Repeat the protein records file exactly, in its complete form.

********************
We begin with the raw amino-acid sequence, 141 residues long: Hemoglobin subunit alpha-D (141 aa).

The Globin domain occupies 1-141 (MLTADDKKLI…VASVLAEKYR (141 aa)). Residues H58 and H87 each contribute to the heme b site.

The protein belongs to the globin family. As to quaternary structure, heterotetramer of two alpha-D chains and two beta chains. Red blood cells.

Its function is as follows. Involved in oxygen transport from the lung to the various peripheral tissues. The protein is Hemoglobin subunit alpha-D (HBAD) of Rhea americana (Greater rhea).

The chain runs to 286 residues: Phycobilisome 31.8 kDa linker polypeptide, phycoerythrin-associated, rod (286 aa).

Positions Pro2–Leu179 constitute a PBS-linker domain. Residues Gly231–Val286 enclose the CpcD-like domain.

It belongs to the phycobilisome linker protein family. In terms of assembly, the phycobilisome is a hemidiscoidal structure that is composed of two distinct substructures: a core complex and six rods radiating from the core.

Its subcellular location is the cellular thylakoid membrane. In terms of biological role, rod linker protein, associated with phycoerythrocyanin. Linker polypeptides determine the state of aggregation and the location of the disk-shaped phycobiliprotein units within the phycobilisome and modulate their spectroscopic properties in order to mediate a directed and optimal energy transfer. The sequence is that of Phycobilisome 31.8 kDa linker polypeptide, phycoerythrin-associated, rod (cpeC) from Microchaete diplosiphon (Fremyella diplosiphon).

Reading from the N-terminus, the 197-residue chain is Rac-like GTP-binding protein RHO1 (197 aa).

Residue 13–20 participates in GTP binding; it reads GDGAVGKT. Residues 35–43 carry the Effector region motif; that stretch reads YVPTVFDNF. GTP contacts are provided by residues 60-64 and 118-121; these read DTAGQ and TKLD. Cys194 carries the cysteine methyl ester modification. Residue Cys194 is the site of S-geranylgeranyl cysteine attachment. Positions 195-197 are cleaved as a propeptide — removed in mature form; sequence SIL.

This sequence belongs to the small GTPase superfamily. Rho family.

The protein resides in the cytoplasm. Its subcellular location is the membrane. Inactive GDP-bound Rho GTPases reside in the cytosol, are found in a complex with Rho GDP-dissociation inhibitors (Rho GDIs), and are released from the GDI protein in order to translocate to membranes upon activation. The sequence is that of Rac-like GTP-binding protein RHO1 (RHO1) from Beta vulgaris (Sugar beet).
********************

We begin with the raw amino-acid sequence, 141 residues long: Hemoglobin subunit alpha-D (141 aa).

The Globin domain occupies 1-141 (MLTADDKKLI…VASVLAEKYR (141 aa)). Residues H58 and H87 each contribute to the heme b site.

The protein belongs to the globin family. As to quaternary structure, heterotetramer of two alpha-D chains and two beta chains. Red blood cells.

Its function is as follows. Involved in oxygen transport from the lung to the various peripheral tissues. The protein is Hemoglobin subunit alpha-D (HBAD) of Rhea americana (Greater rhea).

The chain runs to 286 residues: Phycobilisome 31.8 kDa linker polypeptide, phycoerythrin-associated, rod (286 aa).

Positions Pro2–Leu179 constitute a PBS-linker domain. Residues Gly231–Val286 enclose the CpcD-like domain.

It belongs to the phycobilisome linker protein family. In terms of assembly, the phycobilisome is a hemidiscoidal structure that is composed of two distinct substructures: a core complex and six rods radiating from the core.

Its subcellular location is the cellular thylakoid membrane. In terms of biological role, rod linker protein, associated with phycoerythrocyanin. Linker polypeptides determine the state of aggregation and the location of the disk-shaped phycobiliprotein units within the phycobilisome and modulate their spectroscopic properties in order to mediate a directed and optimal energy transfer. The sequence is that of Phycobilisome 31.8 kDa linker polypeptide, phycoerythrin-associated, rod (cpeC) from Microchaete diplosiphon (Fremyella diplosiphon).

Reading from the N-terminus, the 197-residue chain is Rac-like GTP-binding protein RHO1 (197 aa).

Residue 13–20 participates in GTP binding; it reads GDGAVGKT. Residues 35–43 carry the Effector region motif; that stretch reads YVPTVFDNF. GTP contacts are provided by residues 60-64 and 118-121; these read DTAGQ and TKLD. Cys194 carries the cysteine methyl ester modification. Residue Cys194 is the site of S-geranylgeranyl cysteine attachment. Positions 195-197 are cleaved as a propeptide — removed in mature form; sequence SIL.

This sequence belongs to the small GTPase superfamily. Rho family.

The protein resides in the cytoplasm. Its subcellular location is the membrane. Inactive GDP-bound Rho GTPases reside in the cytosol, are found in a complex with Rho GDP-dissociation inhibitors (Rho GDIs), and are released from the GDI protein in order to translocate to membranes upon activation. The sequence is that of Rac-like GTP-binding protein RHO1 (RHO1) from Beta vulgaris (Sugar beet).